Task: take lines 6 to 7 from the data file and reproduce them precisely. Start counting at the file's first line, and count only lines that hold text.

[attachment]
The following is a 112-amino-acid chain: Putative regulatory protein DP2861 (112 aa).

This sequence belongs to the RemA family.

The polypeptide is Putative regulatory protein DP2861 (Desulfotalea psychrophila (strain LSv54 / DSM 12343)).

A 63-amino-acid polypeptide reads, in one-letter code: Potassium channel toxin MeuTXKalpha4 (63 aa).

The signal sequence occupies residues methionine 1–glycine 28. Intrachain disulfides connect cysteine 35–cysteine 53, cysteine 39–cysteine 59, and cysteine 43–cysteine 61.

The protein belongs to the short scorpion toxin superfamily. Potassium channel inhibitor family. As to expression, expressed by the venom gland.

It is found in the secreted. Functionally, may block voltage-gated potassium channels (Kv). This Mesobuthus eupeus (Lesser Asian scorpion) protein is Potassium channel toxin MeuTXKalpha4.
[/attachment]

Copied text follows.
The protein belongs to the short scorpion toxin superfamily. Potassium channel inhibitor family. As to expression, expressed by the venom gland.

It is found in the secreted. Functionally, may block voltage-gated potassium channels (Kv). This Mesobuthus eupeus (Lesser Asian scorpion) protein is Potassium channel toxin MeuTXKalpha4.